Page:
I recently read an article that claimed 40% of Twitter accounts are dormant and inactive. Being a curious type I thought how this might apply to UK based insurance brokers and their use of Twitter.
My quick-fire desktop assessment revealed that there are a considerable number of insurance broker Twitter accounts that are not being updated, seemingly forgotten about.
To some extent I guess this would be understandable if the businesses concerned had gone to the wall and were no longer trading. Disappointingly this wasn’t the case; nearly all of insurance broker businesses I found with inactive Twitter accounts (and there were many) were still ‘open for business.’
Not keeping a Twitter account up to date with fresh and relevant posts can have a negative impact on a company’s brand perception and lead somebody that comes across it, an existing/potential customer perhaps, to ask some very obvious questions:
Are they still trading?
Is this the way they do business?
Is that how they’ll treat me if I do business with them?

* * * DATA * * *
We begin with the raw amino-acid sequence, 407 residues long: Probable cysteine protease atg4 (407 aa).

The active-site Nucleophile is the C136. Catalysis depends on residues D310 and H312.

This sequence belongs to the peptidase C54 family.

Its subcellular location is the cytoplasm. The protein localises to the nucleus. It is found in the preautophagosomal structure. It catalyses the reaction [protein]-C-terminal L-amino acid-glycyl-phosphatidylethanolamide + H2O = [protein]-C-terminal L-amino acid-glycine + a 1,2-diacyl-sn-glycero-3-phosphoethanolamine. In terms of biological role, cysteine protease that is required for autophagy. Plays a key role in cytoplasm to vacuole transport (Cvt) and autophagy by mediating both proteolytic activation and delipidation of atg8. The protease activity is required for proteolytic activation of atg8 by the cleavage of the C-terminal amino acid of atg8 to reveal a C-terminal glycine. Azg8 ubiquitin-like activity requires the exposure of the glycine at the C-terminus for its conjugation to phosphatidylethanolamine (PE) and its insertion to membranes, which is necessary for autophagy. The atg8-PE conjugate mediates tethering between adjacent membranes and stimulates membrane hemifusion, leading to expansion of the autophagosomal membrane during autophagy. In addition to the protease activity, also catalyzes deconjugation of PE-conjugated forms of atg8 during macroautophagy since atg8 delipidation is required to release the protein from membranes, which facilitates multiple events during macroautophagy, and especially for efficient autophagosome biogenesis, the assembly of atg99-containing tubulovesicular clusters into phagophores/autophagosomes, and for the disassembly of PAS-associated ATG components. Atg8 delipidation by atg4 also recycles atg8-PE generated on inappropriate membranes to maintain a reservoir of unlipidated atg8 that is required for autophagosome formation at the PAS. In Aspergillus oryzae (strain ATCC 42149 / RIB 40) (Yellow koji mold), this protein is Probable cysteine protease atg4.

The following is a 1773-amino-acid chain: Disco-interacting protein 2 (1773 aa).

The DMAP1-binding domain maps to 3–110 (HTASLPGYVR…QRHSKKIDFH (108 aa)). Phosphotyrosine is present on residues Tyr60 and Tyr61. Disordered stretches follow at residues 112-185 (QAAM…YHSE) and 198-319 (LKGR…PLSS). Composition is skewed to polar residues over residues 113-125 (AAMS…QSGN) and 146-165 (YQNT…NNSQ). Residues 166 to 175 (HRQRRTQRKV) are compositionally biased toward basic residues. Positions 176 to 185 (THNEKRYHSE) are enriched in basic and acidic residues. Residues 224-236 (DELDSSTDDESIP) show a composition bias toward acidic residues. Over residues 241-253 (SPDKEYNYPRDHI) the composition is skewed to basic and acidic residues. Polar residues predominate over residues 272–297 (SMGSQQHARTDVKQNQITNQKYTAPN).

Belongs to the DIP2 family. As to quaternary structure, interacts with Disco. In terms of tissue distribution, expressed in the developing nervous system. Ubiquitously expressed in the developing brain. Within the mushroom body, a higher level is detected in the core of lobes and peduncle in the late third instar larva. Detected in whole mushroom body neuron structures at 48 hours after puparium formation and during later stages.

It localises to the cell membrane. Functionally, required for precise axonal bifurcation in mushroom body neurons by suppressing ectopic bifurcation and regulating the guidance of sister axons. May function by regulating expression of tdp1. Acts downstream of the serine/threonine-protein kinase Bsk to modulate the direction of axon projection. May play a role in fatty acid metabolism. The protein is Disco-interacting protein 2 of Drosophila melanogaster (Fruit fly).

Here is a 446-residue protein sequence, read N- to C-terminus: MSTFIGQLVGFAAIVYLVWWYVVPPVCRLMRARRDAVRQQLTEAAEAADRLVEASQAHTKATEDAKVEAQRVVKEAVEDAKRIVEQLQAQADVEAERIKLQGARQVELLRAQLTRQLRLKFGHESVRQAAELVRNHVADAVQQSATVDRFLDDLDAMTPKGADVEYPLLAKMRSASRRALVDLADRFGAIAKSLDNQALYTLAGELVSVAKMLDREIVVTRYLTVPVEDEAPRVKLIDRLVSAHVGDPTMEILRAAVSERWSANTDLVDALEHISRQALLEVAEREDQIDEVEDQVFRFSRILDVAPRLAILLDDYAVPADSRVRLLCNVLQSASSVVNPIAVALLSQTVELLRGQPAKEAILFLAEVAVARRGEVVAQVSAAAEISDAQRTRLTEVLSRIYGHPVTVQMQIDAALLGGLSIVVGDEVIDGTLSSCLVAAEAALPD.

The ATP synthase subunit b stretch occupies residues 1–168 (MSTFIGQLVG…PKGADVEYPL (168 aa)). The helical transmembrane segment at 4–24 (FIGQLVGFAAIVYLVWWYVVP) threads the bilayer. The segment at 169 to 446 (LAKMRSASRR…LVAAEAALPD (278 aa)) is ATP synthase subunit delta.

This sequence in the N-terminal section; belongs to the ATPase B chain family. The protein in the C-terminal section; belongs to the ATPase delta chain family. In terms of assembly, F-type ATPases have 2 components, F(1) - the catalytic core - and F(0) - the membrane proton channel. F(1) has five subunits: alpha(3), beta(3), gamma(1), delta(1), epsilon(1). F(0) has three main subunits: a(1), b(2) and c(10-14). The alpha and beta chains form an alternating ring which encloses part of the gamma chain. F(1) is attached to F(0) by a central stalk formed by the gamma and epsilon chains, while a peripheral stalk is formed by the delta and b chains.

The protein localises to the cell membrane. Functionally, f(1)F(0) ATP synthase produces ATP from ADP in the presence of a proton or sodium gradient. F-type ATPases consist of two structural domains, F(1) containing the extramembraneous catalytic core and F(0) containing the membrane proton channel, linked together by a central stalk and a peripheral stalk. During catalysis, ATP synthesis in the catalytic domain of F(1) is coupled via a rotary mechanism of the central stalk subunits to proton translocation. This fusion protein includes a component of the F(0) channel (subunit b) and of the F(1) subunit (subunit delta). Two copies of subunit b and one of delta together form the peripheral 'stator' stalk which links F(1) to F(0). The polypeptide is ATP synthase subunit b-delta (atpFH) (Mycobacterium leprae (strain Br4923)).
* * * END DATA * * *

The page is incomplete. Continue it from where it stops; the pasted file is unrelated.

As consumers we aggregate all of our engagement with a brand, and use this intuitively to decide if we should do business with a company or not. Failure to create a good brand impression in just one area of a business can be detrimental and in this regard Twitter is no exception.
An insurance brokers Twitter account, like its website, is an important brand shop window for clients and prospects. If a broker no longer wishes to use Twitter as a communication/marketing tactic, they should give some thought to deleting the account. At least this way they won’t be giving visitors that stumble across their unused Twitter account the wrong impression.
Here are some other useful hints and tips for insurance brokers to consider:
- Develop a Social Media strategy that clearly articulates the case for using this form of communication. Good old fashioned SWOT analysis isn’t a bad place to start
- Be in it for the long-haul – Unless a business has a truly supercalifragilisticexpialidocious offering the likelihood is that it won’t get instant financial gratification from Twitter, the phone isn’t likely to ring off the hook. Twitter is a marketing tactic that can be powerful when integrated into wider marketing efforts. I would suggest that in the 21st century it is arguably an essential part of the insurance brokers marketing mix.
- Existing and/or Ex-employees – Check their accounts. Are they sitting there gathering dust? Don’t let the account just sit there, take action.